OMB Director Orszag on Waste in Health Care

A lot of people might have an intuitive skepticism towards the idea that there is enough waste in our health care system to pay for so much of the initial costs. That's understandable – too often politicians point to the nebulous cutting of "waste and abuse" as an easy out when asked how they intend to pay for something, whether it’s a new program or a tax cut.
On the other hand, most Americans also know that, as the President has said, "We spend more than any country on Earth, and we're not any healthier for it." 
Today OMB Director Peter Orszag, a fiscal hawk who has taken on controlling health care costs as something of a passion over the past few years, lays out the case in a blog post citing a new study out of the Institute of Medicine:
The need for health insurance reform just became clearer with the release from the non-partisan Institute of Medicine (IOM) of an estimate that the health care system contains over $800 billion in excess costs, a number consistent with previous studies. In other words, according to this new estimate, we spend more than $800 billion a year on health care that does not make us healthier. The result is higher premiums for us all and higher costs for the government — but it also means you may receive tests and procedures that you do not need, putting your health at risk.
According to the study, excess costs arise from a variety of sources. Excessively high administrative costs for insurers, physician and hospitals come to about $200 billion. Unnecessary services, such as using more expensive brand name drugs when generics are just as good and overusing tests and treatments compared to professional guidelines, account for another $200 billion or so. Errors and avoidable complications add $75 billion, and fraud adds another $75 billion.  Preventive measures — both in terms of keeping healthy people healthy and keeping people with chronic illness such as diabetes out of the hospital — tack on another $55 billion. And the list goes on.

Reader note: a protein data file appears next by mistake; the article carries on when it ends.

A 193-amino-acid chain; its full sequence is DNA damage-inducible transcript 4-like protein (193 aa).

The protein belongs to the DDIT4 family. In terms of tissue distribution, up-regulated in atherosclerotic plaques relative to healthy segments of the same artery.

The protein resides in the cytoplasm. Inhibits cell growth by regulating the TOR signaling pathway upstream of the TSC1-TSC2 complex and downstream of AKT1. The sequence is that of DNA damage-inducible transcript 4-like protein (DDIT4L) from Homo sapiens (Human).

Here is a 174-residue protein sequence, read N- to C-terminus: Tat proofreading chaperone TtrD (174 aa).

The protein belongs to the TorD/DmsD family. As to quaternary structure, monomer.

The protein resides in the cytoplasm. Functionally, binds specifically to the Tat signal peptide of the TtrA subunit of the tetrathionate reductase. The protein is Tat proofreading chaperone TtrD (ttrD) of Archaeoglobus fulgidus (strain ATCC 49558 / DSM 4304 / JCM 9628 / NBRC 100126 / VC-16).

The big question is how can we get reduce these costs?  The IOM identifies different levers to push change, including: uniform administrative requirements for paperwork; reform of payment incentives so that they are more oriented toward results and quality; increased reliance on evidence-based quality practices; the development of more independent evidence of what works and what does not work; electronic clinical records that can be shared and are privacy protected; and providing incentives for more consistent and widespread prevention interventions. As one goes down the list, almost all these changes have been endorsed by the Administration and most are included in the reform bills making their way through Congress, including the legislation currently being considered by the Finance Committee.   
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